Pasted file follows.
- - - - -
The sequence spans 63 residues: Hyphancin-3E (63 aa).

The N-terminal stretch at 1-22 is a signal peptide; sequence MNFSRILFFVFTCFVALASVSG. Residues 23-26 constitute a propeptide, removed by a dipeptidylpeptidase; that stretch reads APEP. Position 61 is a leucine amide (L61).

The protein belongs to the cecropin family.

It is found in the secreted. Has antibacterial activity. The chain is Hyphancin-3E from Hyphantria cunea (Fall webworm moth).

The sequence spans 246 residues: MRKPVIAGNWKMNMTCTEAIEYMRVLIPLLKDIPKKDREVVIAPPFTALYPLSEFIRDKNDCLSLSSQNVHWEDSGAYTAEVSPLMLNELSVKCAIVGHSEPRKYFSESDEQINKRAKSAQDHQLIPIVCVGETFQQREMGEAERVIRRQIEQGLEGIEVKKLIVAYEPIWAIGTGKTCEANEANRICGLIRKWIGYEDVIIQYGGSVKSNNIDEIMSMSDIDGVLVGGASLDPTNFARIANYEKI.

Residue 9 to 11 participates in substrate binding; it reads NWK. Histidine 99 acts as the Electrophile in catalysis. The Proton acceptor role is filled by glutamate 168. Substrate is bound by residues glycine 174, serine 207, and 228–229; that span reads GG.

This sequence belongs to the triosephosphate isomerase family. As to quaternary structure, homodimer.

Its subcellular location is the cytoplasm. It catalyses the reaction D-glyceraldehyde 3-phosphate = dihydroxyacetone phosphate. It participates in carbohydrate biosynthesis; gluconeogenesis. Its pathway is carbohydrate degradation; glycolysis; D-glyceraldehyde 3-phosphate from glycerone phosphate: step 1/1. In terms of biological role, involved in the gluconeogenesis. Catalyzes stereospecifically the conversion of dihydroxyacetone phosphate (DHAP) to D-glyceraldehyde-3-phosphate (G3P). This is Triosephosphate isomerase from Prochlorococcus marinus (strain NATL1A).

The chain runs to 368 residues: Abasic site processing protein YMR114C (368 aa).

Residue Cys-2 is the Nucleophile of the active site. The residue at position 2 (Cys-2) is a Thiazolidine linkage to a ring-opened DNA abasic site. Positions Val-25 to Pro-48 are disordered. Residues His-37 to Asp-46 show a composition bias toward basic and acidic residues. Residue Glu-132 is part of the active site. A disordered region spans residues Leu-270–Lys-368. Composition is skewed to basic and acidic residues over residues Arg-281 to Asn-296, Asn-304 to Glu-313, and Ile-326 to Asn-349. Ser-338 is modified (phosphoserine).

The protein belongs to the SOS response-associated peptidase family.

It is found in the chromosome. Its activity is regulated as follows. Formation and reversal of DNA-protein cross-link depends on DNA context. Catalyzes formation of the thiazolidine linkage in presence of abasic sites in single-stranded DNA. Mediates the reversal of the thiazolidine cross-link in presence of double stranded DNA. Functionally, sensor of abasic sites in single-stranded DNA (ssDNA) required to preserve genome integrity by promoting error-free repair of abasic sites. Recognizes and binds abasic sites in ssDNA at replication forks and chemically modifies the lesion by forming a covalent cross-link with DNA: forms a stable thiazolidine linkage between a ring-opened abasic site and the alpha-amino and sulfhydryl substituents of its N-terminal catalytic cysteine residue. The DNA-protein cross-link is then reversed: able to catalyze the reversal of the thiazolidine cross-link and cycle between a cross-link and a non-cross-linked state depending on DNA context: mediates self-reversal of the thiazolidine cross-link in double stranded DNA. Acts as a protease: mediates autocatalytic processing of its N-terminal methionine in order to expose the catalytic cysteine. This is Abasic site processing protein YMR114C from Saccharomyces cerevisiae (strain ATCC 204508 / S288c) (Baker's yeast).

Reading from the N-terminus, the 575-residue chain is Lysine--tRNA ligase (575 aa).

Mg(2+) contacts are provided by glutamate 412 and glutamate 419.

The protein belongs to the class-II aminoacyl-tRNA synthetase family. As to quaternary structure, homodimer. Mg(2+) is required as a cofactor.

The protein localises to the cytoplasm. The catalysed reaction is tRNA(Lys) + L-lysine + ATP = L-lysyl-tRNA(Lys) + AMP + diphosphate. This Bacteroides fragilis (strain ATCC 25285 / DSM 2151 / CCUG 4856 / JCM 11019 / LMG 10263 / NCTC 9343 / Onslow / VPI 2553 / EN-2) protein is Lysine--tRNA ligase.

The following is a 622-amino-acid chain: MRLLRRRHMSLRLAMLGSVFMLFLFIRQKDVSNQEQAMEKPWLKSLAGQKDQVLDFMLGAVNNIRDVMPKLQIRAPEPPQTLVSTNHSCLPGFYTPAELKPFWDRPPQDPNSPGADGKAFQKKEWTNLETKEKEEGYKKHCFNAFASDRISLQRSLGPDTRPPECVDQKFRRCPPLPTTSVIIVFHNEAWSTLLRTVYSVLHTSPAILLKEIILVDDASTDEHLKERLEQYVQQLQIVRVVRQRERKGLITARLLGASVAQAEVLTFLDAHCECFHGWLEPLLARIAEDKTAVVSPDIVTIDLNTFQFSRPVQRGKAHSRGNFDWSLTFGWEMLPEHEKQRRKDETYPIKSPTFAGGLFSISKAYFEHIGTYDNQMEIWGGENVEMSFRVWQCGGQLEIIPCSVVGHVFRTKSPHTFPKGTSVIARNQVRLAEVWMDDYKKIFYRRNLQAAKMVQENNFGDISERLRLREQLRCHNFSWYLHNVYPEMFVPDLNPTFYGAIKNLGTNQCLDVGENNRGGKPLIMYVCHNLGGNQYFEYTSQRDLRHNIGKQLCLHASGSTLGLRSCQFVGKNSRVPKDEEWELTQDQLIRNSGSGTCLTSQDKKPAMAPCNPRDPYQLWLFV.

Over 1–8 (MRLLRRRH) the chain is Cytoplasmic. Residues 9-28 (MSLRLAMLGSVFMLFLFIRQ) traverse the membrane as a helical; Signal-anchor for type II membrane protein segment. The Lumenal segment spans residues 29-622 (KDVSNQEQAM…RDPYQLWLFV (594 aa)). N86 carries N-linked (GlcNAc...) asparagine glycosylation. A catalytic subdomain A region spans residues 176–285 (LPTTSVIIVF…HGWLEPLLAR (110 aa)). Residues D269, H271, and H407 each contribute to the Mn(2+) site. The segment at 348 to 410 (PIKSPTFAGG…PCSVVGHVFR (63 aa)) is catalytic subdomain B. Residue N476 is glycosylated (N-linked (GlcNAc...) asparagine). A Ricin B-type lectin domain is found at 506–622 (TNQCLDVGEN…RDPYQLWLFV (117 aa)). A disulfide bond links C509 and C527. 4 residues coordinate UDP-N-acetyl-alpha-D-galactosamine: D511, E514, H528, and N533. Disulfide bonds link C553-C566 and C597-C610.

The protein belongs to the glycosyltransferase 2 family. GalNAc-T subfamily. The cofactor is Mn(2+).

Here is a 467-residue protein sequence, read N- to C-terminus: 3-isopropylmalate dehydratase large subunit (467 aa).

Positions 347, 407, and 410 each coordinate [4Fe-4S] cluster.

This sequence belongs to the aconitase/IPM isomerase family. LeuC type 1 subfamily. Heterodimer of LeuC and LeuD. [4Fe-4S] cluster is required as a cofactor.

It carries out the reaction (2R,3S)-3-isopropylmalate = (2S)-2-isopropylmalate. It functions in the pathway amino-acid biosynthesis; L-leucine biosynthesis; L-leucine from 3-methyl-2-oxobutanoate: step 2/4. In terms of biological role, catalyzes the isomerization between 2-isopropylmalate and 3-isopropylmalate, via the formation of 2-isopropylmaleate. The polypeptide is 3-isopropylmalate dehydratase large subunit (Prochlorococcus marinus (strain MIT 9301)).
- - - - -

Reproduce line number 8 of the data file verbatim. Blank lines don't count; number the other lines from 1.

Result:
Its subcellular location is the cytoplasm. It catalyses the reaction D-glyceraldehyde 3-phosphate = dihydroxyacetone phosphate. It participates in carbohydrate biosynthesis; gluconeogenesis. Its pathway is carbohydrate degradation; glycolysis; D-glyceraldehyde 3-phosphate from glycerone phosphate: step 1/1. In terms of biological role, involved in the gluconeogenesis. Catalyzes stereospecifically the conversion of dihydroxyacetone phosphate (DHAP) to D-glyceraldehyde-3-phosphate (G3P). This is Triosephosphate isomerase from Prochlorococcus marinus (strain NATL1A).